When it’s done correctly, working remotely can be a boon to workers’ personal and professional lives. Cutting out the commute gives workers extra flexibility to manage family needs and other important priorities. Meanwhile, studies show that remote workers are happier and more productive than their office-bound counterparts (while saving money in office space and furniture costs.) Here are Quartz’s recommendations on making the most of remote work.
Trust is the bedrock of a successful remote working relationship. Your manager needs to be confident that you are meeting your commitments even when out of sight, and you need to feel secure that you’re being held to the same standards as in-office colleagues. At the start of your arrangement, have a detailed conversation with your manager about both of your expectations regarding work hours, scheduling, and deliverables. It sounds obvious, but the only way your boss can know what you’re producing from a remote office is what you produce. Confirming those expectations upfront ensures that you both understand the metrics by which you’ll be evaluated.
It’s also important to have an honest conversation with yourself about whether remote work is right for you. Are you organized? How well do you hold yourself to deadlines? Do you thrive on the camaraderie of an office, or do you prefer to hunker down distraction-free when it’s time to get work done?
It is absolutely essential that you have a regular workspace with a reliable, secure internet connection. If you are fortunate enough to have a room (preferably with a door) that can be used as a home office, great. If not, clear a dedicated desk or corner of domestic distractions. Entering your “office” each day allows you to set mental boundaries between home and work (a necessary skill we’ll cover in more detail later).
Working remotely doesn’t have to mean working from home. Do you have young children, pets, or noisy neighbors at home? Are you someone who thrives on the regular interactions and banter of office life? If so, you may want to invest in membership in a co-working space that combines the flexibility of remote work with the benefits of an office.
In either setting, make sure you have the tools necessary to do your job and communicate smoothly with coworkers in other locations. A reliable internet connection that can handle videoconference calls is a must, as are a pair of headphones to improve audio quality. If you’ll be accessing the company intranet or other important documents, take the necessary precautions to ensure the connection is secure.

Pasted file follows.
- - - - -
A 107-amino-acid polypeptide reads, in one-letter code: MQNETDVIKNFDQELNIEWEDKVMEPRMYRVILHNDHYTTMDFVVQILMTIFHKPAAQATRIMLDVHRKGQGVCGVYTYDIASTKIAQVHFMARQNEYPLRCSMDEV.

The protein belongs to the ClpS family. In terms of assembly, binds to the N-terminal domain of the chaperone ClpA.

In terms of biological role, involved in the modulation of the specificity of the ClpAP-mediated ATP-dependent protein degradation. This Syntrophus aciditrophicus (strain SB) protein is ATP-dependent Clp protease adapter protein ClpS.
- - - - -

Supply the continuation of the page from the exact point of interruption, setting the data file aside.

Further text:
Set up regular check-ins with your manager and teammates, and encourage these discussions to be over videoconference whenever possible. Distance can breed miscommunication. Counteract this by being thorough and organized. If you have a weekly meeting with your manager, keep a shared agenda open throughout the week so you can drop in items to address as they surface. Follow up meetings with emailed takeaways so that everyone agrees on next steps.
Keep your calendar and status updates current. A remote worker also has the right to leave the desk for a doctor appointment or a coffee break, but setting a status update in Slack or sending a quick heads-up to your team prevents any confusion when you can’t be reached.
As a remote worker, solid relationships with your teammates are at least as important as they are when you’re working alongside one another. They take extra effort to build without the daily banter of office interactions, but it’s worth it. Schedule regular visits to the main office. A bit of face-to-face time goes a long way toward cementing relationships and trust, and will make future Slack chats a lot more fun.
One of the biggest potential downsides to remote work is isolation. If the majority of your “office” interactions are happening over Slack, email, or videoconference, make sure that you’re building an equivalent amount of human facetime elsewhere in your day. Maybe this means scheduling a lunch or coffee date with a friend or colleague in the area; maybe it means going for a midday walk. If you’re freelance or geographically distant from your organization, consider joining a professional society or meetups to keep your local network active. Either way, you need regular doses of interaction to keep from getting, well, weird.
Working from home does not have to (and should not) mean “always working.” Set (and keep) to regular working hours just as you would at the office. If you have family obligations, this can be easier: the tempo of a day changes once the kids are home from school or daycare. If you don’t, be the guardian of your own time. This is where it helps to have a discreet office or workstation that you can walk away from at the end of the day, literally and figuratively.
Be clear as well with people your personal life so they don’t unintentionally intrude on your professional obligations. Talk to your partner about your work hours so they know when you’re on the clock and when you should be putting the laptop away. If you have kids, set clear guidelines for them and their caregivers about your availability during the day and alternatives for when you can’t be disturbed. And don’t be too hard on yourself or others in the inevitable times when the line between work and home blurs. You will, at some point, have a BBC dad moment.
There will be co-workers who assume working from a home office means working from your bed, or an excuse to play with your kids all day. (They obviously don’t see your childcare bills.) Don’t worry about them. The best response to remote work skeptics is to let your work speak for itself.
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